Skip to comments.No McMansions for Millennials
Posted on 01/17/2011 9:21:45 AM PST by Gena Bukin
Here's what Generation Y doesn't want: formal living rooms, soaker bathtubs, dependence on a car.
In other words, they don't want their parents' homes.
Much of this week's National Association of Home Builders conference has dwelled on the housing needs of an aging baby boomer population. But their children actually represent an even larger demographic. An estimated 80 million people comprise the category known as "Gen Y," youth born roughly between 1980 and the early 2000s. The boomers, meanwhile, boast 76 million.
Gen Y housing preferences are the subject of at least two panels at this week's convention. A key finding: They want to walk everywhere. Surveys show that 13% carpool to work, while 7% walk, said Melina Duggal, a principal with Orlando-based real estate adviser RCLCO. A whopping 88% want to be in an urban setting, but since cities themselves can be so expensive, places with shopping, dining and transit such as Bethesda and Arlington in the Washington suburbs will do just fine.
"One-third are willing to pay for the ability to walk," Ms. Duggal said. "They don't want to be in a cookie-cutter type of development. ...The suburbs will need to evolve to be attractive to Gen Y."
Outdoor space is important-but please, just a place to put the grill and have some friends over. Lawn-mowing not desired.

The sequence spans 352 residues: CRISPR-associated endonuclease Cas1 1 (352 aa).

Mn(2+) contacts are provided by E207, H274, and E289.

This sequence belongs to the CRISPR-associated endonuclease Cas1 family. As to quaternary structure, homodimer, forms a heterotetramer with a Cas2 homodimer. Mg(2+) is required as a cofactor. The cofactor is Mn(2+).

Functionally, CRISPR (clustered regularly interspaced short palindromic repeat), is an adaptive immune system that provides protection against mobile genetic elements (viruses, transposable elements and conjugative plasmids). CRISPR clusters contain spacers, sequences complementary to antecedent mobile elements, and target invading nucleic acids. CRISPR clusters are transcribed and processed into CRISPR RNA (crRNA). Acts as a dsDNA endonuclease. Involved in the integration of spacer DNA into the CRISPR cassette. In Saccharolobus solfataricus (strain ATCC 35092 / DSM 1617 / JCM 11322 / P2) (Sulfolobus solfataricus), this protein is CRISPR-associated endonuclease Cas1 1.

(Excerpt) Read more at realestate.yahoo.com ...
Temporary until they have kids and want to send them outside to jump on the trampoline to get some quiet.
Yes. No mention of school quality/availability. Idiot real estate article.
That’s what I thought too. These young people are between age 20 and 30. Many haven’t yet had children or married or settled down. Give them a few years, and when children come along, they will want a suburban environment to raise their kids.
Anecdotal evidence for years has been that people move out of the cities when they have kids. Of those who remain in the city after having babies, many will move by the time the kids start school.
So I figure Generation Y will probably follow the same trends. As they have kids and get married, big numbers will want the traditional house with a backyard, similar to what they themselves grew up with.
Yes, the basements are enough.